Once upon a time, there was an island. Not some weird island where people are doomed to crash land, push buttons and fear smoke monsters (although like the J.J. Abrams TV show, there are a lot of Australians). This was a tropical paradise catered for the desires of all. The only trouble was that the inhabitants were primarily zombies.
You are on Dead Island, the once luscious get-away of Banoi turned bananas in this FPS survival horror. There has been a lot of hype about this game in recent months, primarily thanks to a stunning movie-style trailer. Considering this game was originally announced to be in development five years ago, it was quite remarkable that people were so willing to dust off the cobwebs and pay attention, but seeing a little girl trying to eat peoples’ brains out will probably do that for you!
The only trouble there is that when you finally put the game in your console, you’ve hyped yourself up to expect the greatest title of all time to jump back out at you. Unfortunately, in reality you find a mish-mash of astounding games from the past three years, in a not so perfect, but undeniably ‘decent’ game.
From the get-go, Dead Island is like a gaming equivalent of a buffet table at a Gordon Ramsey restaurant, with a greatest hits of gaming styles on offer. The opening moments of the game feel incredibly like a not-so-under-water Bioshock, in style, graphics and controls. This is by no means a bad thing, as obviously Bioshock is one of the standout titles on next-gen consoles.
Graphically, the game is very attractive, and if it wasn’t for the undead swarming around the pool, I’d be tempted to book a package deal with Thomas Cook tomorrow. The playable area is huge and thanks to the main and sub missions, exploring the island doesn’t feel like a chore, despite the frustrating vehicle controls and views which are often required to travel from one part of the island to another!
Next on the menu is the combat system. This one takes a lot from Dead Rising, with weapon building components and even a workbench table to create them. Running on a blueprints system, the need to explore the island is essential to find the best weapon plans and the items needed to build them, and once in hand, a whole host of limb slicing, bone crunching weaponry is at your disposal in beautiful bloody horror; this game definitely got its gore content right!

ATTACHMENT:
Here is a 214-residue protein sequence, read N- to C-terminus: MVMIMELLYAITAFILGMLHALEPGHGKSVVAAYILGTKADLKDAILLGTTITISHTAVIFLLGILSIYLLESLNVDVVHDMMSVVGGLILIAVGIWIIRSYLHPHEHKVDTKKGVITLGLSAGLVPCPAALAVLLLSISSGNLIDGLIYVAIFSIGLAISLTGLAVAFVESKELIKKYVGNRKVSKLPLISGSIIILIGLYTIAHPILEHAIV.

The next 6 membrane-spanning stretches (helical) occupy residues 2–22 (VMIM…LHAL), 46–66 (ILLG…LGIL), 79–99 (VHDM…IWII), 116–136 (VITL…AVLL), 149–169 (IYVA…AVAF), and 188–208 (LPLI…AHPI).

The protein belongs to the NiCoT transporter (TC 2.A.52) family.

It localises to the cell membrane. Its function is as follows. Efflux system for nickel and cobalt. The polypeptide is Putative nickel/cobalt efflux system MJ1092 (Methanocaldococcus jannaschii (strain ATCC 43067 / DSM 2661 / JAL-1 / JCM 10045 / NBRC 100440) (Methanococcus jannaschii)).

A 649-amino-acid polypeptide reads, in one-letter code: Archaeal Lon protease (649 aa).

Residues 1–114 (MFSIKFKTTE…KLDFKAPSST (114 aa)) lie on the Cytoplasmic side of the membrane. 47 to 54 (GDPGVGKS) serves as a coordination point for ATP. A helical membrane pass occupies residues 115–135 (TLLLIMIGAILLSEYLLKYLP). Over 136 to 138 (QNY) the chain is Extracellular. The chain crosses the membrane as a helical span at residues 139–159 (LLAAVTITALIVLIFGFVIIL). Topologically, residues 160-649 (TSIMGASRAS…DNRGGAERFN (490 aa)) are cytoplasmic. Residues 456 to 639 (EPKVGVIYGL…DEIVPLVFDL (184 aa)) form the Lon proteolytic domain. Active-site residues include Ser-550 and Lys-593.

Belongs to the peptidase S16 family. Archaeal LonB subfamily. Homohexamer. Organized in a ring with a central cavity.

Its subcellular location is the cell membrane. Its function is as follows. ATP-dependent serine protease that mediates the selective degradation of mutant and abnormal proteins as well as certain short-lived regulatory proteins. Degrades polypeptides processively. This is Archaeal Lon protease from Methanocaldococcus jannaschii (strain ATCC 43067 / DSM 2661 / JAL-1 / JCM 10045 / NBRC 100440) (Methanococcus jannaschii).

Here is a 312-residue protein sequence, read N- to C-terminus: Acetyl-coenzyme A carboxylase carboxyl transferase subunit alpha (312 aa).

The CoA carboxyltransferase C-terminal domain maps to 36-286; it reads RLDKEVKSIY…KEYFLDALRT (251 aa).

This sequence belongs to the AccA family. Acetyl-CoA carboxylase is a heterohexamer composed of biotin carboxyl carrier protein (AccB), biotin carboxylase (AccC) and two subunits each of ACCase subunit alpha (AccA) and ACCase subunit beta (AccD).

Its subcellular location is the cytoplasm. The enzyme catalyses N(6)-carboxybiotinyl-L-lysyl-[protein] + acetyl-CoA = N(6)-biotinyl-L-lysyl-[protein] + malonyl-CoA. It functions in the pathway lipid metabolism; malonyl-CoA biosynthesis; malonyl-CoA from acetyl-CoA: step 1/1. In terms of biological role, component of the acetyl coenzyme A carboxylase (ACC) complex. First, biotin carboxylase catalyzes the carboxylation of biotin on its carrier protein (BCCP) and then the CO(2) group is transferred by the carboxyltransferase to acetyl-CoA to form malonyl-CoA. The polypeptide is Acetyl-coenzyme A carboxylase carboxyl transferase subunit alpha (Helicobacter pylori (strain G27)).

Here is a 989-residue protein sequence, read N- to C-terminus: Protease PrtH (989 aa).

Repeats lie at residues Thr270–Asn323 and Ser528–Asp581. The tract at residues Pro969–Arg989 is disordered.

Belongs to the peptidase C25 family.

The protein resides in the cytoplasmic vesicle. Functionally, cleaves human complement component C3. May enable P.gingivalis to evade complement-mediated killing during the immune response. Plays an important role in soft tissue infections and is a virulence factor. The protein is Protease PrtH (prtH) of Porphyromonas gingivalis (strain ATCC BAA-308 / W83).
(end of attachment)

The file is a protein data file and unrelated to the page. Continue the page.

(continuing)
The four characters available all come with their own combination of upgradable weapon preferences and ‘Fury Skills’ (much like Borderlands!) so there is a definite lure of multiple run throughs to experience all that the individual characters have to offer. There is also the option for online four player co-op, and after running into some seriously beefy zombie ‘Thugs’, the appeal of getting a helping hand became more and more attractive! Once playing with others, the real survival element seems to feel more prominent and much more fun.
With each character as one of the only four people immune to the zombie virus on the island, much of the campaign is split in search and rescue missions for items and survivors, but like games of a similar genre, they rarely feel repetitive, mainly due to the threat of undead charging at you with a moment’s notice. The zombies themselves also offer an array of challenges depending on the particular classification (including walkers, infected, rams and butchers), who all level up alongside the characters.
The game overall offers some very enjoyable play time and also creates a good dosage of atmosphere despite the bright and sunny setting. As with most games, it does have its frustrations such as minor glitches and unclear mission directions which can often leave you in the middle of beaches scratching your head as you’re not quite sure exactly what it expects you to do. Once you find your groove, you begin to appreciate what the game has to offer, and with such a large island to explore, you’re sure to have hours of blood thirsty fun, regardless of where it got all its ideas from.
With a bit more consideration to the greater whole rather than the elements of gameplay that work well on their own, Dead Island could have been a scorcher. Unfortunately it feels like Techland spent far too much time blending the best ingredients from a variety of games instead of finding Dead Islands individual identity and being bold enough to make a real statement of its own that would be remembered for years to come.